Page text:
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Ortega And Maduro, Burdens Of A Shared Destiny

Under Chavez's shadow, Ortega and Maduro in a 2013 file photo
Under Chavez's shadow, Ortega and Maduro in a 2013 file photo
Benjamin Witte

Just hours before outgoing U.S. President Barack Obama's emotional farewell address in Chicago, another head of state was taking center stage down in steamy Central America to let just the opposite be known: He's still very much here, with no plans to leave power anytime soon.

Daniel Ortega, the long-serving leader of Nicaragua, first came to power through a 1979 revolution that overthrew the U.S.-backed Somoza family dictatorship. He headed the country's junta government (1979-1985) before serving as president until 1990. Two more terms followed, starting in 2007, and on Tuesday, Ortega was sworn in for yet another five-year period, the Nicaraguan daily El Nuevo Diario reported.

"The businessmen and a segment of the country were scared of our return because of the seizures, the war, the chaos, but we have shown that it's not like that," he declared.

Joining Ortega in the ceremony was his wife and now vice-president, Rosario Murillo, who has served for years as an unofficial co-captain in the regime. So, for the first time, Murillo has a healthy dose of formal power to go along with the considerable de facto authority she'd already wielded. As vice-president, she is first in the line of succession should health or other unforeseen circumstances prevent Ortega, 71, from serving out his term.

Notable among those present at the swearing-in event was fellow Latin American leftist diehard Nicolás Maduro, the embattled president of Venezuela and an important economic and political ally of the Ortega regime. Maduro, the hand-picked successor of late Venezuelan leader Hugo Chávez, was elected to a six-year term starting in 2013, but is now fighting for his political survival. On Monday, opposition lawmakers approved a measure declaring that Maduro "abandoned his post" and demanding that early elections be held to replace him.

Before boarding a plane Tuesday on his way to Nicaragua, Maduro fired back at his critics, accusing opposition legislators of trying to provoke a coup. "As president, I call on the authorities of state not to ignore these violations of the constitution and disrespect for the rule of law," Venezuela's El Universal reported him as saying.

Maduro's delicate hold on the presidency contrasts with the vice-like grip that Ortega and Murillo have on Nicaragua. The ruling couple begins their new term having amassed an extraordinary amount of power against a divided and outmaneuvered opposition that is now virtually nonexistent. Ortega's party, the Sandinista National Liberation Front (FSLN), has a commanding majority in the legislature; controls nearly all of the country's municipalities; and holds sway over the military and police. It also has a demonstrated influence over the Supreme Court and Supreme Electoral Council, or CSE. The two bodies played a key role in helping Ortega bypass term-limit rules that were supposed to have prevented him from staying on as president beyond January 2012.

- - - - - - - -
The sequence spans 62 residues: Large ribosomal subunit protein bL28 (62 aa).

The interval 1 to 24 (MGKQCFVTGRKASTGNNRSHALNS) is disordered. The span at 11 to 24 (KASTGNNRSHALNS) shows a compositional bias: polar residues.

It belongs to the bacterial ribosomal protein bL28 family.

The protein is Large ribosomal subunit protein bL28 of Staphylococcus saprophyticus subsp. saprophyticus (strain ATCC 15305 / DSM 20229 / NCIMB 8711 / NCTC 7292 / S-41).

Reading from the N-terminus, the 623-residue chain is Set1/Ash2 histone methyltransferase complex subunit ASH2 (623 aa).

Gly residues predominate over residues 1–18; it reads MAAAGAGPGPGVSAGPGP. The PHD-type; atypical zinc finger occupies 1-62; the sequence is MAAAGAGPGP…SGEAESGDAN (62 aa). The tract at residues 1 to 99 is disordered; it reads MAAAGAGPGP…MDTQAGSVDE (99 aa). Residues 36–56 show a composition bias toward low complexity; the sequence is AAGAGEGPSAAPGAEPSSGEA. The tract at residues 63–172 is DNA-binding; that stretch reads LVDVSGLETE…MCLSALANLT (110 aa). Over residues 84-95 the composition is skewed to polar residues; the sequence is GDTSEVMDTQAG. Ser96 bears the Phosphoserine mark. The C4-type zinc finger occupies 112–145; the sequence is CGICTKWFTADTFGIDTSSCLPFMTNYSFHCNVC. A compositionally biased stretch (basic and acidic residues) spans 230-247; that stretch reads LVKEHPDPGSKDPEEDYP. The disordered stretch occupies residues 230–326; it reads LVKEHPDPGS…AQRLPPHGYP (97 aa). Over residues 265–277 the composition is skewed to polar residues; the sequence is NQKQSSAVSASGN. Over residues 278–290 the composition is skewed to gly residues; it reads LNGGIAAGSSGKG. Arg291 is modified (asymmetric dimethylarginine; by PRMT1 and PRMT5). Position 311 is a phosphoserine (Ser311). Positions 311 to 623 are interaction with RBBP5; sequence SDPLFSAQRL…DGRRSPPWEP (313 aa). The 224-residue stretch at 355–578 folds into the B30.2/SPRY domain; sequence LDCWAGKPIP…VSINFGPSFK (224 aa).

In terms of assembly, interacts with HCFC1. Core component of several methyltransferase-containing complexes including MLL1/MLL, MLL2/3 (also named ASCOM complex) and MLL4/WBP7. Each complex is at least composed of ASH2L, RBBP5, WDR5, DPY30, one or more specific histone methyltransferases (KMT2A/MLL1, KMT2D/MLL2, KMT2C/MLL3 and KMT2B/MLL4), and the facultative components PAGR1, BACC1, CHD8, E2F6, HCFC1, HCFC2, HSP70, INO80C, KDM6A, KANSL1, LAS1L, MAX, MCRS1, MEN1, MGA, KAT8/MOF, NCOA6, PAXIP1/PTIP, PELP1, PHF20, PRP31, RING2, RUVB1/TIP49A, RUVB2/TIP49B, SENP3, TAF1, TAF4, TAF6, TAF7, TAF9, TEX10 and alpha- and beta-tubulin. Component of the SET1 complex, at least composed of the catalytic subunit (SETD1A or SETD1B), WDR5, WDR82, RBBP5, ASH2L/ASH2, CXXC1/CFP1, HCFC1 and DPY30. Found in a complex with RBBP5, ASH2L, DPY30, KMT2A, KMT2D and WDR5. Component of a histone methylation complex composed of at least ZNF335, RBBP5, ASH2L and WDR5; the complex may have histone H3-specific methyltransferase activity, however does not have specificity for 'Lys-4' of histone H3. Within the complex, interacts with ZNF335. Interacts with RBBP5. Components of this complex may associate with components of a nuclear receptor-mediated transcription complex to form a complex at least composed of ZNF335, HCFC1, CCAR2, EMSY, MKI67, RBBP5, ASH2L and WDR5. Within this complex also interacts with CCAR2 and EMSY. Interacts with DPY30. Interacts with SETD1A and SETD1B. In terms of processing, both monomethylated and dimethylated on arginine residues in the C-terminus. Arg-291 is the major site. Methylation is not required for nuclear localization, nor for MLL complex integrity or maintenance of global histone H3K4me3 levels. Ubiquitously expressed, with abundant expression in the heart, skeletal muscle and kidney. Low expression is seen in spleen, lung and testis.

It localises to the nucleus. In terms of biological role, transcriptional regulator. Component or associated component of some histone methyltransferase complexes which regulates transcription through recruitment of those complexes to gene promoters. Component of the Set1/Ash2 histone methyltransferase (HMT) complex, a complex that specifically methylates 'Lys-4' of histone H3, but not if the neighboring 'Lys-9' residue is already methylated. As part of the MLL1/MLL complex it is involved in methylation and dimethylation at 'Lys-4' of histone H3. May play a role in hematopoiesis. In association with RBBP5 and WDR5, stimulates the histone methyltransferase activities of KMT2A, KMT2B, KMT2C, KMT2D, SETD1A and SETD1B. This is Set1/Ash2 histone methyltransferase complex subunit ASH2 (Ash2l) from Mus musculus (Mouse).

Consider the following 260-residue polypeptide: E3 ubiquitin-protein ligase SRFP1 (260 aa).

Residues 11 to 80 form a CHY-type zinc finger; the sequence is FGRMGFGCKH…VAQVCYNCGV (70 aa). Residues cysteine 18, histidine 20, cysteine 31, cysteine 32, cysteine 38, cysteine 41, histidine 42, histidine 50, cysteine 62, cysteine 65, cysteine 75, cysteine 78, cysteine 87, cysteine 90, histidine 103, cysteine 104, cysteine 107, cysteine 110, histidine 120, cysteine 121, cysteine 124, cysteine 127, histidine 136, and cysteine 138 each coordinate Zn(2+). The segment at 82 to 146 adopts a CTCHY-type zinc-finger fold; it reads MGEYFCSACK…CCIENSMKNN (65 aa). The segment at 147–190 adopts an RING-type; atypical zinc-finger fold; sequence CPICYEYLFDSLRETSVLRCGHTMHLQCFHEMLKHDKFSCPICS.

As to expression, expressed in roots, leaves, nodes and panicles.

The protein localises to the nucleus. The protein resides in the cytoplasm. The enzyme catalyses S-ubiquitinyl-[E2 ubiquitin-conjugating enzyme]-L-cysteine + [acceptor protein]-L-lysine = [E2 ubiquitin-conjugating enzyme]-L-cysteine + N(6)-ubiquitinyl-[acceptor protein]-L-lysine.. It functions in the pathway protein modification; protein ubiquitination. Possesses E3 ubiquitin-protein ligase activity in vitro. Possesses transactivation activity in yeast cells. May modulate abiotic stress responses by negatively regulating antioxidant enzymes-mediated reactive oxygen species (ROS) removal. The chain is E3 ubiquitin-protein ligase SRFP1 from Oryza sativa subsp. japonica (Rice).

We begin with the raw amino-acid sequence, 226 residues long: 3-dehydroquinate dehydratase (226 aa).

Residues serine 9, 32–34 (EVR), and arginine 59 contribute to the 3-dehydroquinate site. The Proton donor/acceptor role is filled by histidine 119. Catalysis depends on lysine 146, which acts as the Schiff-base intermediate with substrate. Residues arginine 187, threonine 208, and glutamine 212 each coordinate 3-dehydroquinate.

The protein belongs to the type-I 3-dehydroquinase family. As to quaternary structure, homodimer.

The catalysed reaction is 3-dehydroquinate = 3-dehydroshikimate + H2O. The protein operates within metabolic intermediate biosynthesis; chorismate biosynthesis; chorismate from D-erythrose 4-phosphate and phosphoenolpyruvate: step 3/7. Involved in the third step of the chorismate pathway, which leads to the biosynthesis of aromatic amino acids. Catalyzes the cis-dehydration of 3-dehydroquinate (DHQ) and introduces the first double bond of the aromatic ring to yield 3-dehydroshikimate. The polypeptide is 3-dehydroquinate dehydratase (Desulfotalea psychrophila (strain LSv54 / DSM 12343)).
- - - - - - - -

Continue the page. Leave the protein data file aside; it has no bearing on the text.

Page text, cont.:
Against a field of largely unknown and hastily organized challengers, the Ortega-Murillo ticket, as expected, won the Nov. 6 election easily, with 71.5% of the vote, according to the CSE. Opponents refuse to recognize the results, calling the elections "farcical" and fraudulent.

"This time they carried out the perfect fraud," political analyst José Antonio Peraza told the Managua-based news magazine Envío. "There was no competition because there was no opposition. There were no monitors, so no complaints. There were no visible disruptions on Election Day, no incidents in the voting booths... Everything was perfect."

Critics can complain about Ortega all they want, but for now at least, they're powerless to stop him. And yet the Nicaraguan strongman may have some troubles in store, including those linked to their pals down in Venezuela. The oil-rich nation has reportedly pumped billions of dollars into Nicaragua since Ortega returned to power in 2007, which means Maduro's current woes may soon also be a burden that Ortega will have to bear.

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food / travel

Pasta v. Fascists: How Italy's Staple Dish Became A Symbol Of Resistance

Pasta may not be considered controversial today, but it played an important role during Italy's fascist years, particularly in one family's celebration of community and liberation.

Photo of the Cervi family.

Photo of the Cervi family, whose seven children were shot by the Fascists on December 28, 1943, at the Reggio Emilia shooting range.

@comunisti_alla_ribalta via Instagram
Jacopo Fontaneto

ROME — Eighty years ago — on July 25, 1943 — the vote of no confidence by the Grand Council of Fascism, leading to Benito Mussolini's arrest, set off widespread celebrations. In Campegine, a small village in the Emilian province, the Cervi family celebrated in their own way: they brought 380 kilograms of pasta in milk cans to the town square and offered it to all the inhabitants of the village.

The pasta was strictly plain: macaroni dressed with butter and cheese, seen as more of a "festive dish" in that period of deprivation. As soon as the Cervi brothers learned about the arrest of Mussolini, they procured flour, borrowed butter and cheese from the dairy, and prepared kilos and kilos of pasta. They then loaded it onto a cart to distribute it to their fellow villagers. Pastasciutta (dry pasta) specifically regards dishes with noodles that are plated "dry", not in broth. That would disqualify soup, risotto, ravioli...

Even though pastasciutta is the most stereotypical type of pasta today, it had a complicated relationship with the government during Italy's fascist years.

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